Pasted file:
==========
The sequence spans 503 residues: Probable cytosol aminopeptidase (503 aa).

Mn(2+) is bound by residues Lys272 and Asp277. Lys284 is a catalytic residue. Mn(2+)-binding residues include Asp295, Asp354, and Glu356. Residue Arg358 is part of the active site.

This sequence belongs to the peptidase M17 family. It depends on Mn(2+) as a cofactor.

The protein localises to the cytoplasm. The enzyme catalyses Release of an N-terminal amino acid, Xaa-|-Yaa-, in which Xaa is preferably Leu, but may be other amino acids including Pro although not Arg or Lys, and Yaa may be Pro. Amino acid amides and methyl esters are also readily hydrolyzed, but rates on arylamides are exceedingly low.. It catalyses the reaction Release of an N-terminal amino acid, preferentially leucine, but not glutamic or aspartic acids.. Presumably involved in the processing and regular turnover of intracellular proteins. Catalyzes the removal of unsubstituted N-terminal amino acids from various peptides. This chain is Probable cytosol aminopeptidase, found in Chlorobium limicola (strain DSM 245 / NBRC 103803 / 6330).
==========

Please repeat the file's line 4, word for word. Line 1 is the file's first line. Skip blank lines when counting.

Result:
The protein localises to the cytoplasm. The enzyme catalyses Release of an N-terminal amino acid, Xaa-|-Yaa-, in which Xaa is preferably Leu, but may be other amino acids including Pro although not Arg or Lys, and Yaa may be Pro. Amino acid amides and methyl esters are also readily hydrolyzed, but rates on arylamides are exceedingly low.. It catalyses the reaction Release of an N-terminal amino acid, preferentially leucine, but not glutamic or aspartic acids.. Presumably involved in the processing and regular turnover of intracellular proteins. Catalyzes the removal of unsubstituted N-terminal amino acids from various peptides. This chain is Probable cytosol aminopeptidase, found in Chlorobium limicola (strain DSM 245 / NBRC 103803 / 6330).